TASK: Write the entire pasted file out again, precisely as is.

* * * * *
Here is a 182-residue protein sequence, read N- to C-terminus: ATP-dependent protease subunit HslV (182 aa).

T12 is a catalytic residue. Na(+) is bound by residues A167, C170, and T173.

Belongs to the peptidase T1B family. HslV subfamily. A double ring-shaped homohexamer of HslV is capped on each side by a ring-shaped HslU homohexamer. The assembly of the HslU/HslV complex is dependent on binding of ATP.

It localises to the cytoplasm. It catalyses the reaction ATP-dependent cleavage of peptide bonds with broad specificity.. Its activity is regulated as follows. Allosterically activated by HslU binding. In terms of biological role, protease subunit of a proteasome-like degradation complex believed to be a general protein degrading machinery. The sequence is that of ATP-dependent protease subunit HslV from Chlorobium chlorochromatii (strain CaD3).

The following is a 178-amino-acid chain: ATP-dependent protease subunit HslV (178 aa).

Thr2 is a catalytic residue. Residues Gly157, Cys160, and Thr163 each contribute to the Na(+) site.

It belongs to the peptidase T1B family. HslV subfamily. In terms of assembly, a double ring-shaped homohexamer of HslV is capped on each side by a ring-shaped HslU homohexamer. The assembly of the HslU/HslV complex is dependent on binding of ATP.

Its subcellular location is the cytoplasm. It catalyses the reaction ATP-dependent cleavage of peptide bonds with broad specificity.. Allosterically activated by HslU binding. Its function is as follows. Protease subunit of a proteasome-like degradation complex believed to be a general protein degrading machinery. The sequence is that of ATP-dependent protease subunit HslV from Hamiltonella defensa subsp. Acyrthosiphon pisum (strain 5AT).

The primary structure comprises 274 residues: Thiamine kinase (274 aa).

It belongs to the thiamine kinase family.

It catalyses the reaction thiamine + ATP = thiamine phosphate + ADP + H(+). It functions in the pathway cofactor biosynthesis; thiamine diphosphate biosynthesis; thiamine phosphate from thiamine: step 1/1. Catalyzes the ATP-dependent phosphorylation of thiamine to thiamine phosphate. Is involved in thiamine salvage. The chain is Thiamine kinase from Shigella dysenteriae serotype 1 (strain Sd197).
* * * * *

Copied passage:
Here is a 182-residue protein sequence, read N- to C-terminus: ATP-dependent protease subunit HslV (182 aa).

T12 is a catalytic residue. Na(+) is bound by residues A167, C170, and T173.

Belongs to the peptidase T1B family. HslV subfamily. A double ring-shaped homohexamer of HslV is capped on each side by a ring-shaped HslU homohexamer. The assembly of the HslU/HslV complex is dependent on binding of ATP.

It localises to the cytoplasm. It catalyses the reaction ATP-dependent cleavage of peptide bonds with broad specificity.. Its activity is regulated as follows. Allosterically activated by HslU binding. In terms of biological role, protease subunit of a proteasome-like degradation complex believed to be a general protein degrading machinery. The sequence is that of ATP-dependent protease subunit HslV from Chlorobium chlorochromatii (strain CaD3).

The following is a 178-amino-acid chain: ATP-dependent protease subunit HslV (178 aa).

Thr2 is a catalytic residue. Residues Gly157, Cys160, and Thr163 each contribute to the Na(+) site.

It belongs to the peptidase T1B family. HslV subfamily. In terms of assembly, a double ring-shaped homohexamer of HslV is capped on each side by a ring-shaped HslU homohexamer. The assembly of the HslU/HslV complex is dependent on binding of ATP.

Its subcellular location is the cytoplasm. It catalyses the reaction ATP-dependent cleavage of peptide bonds with broad specificity.. Allosterically activated by HslU binding. Its function is as follows. Protease subunit of a proteasome-like degradation complex believed to be a general protein degrading machinery. The sequence is that of ATP-dependent protease subunit HslV from Hamiltonella defensa subsp. Acyrthosiphon pisum (strain 5AT).

The primary structure comprises 274 residues: Thiamine kinase (274 aa).

It belongs to the thiamine kinase family.

It catalyses the reaction thiamine + ATP = thiamine phosphate + ADP + H(+). It functions in the pathway cofactor biosynthesis; thiamine diphosphate biosynthesis; thiamine phosphate from thiamine: step 1/1. Catalyzes the ATP-dependent phosphorylation of thiamine to thiamine phosphate. Is involved in thiamine salvage. The chain is Thiamine kinase from Shigella dysenteriae serotype 1 (strain Sd197).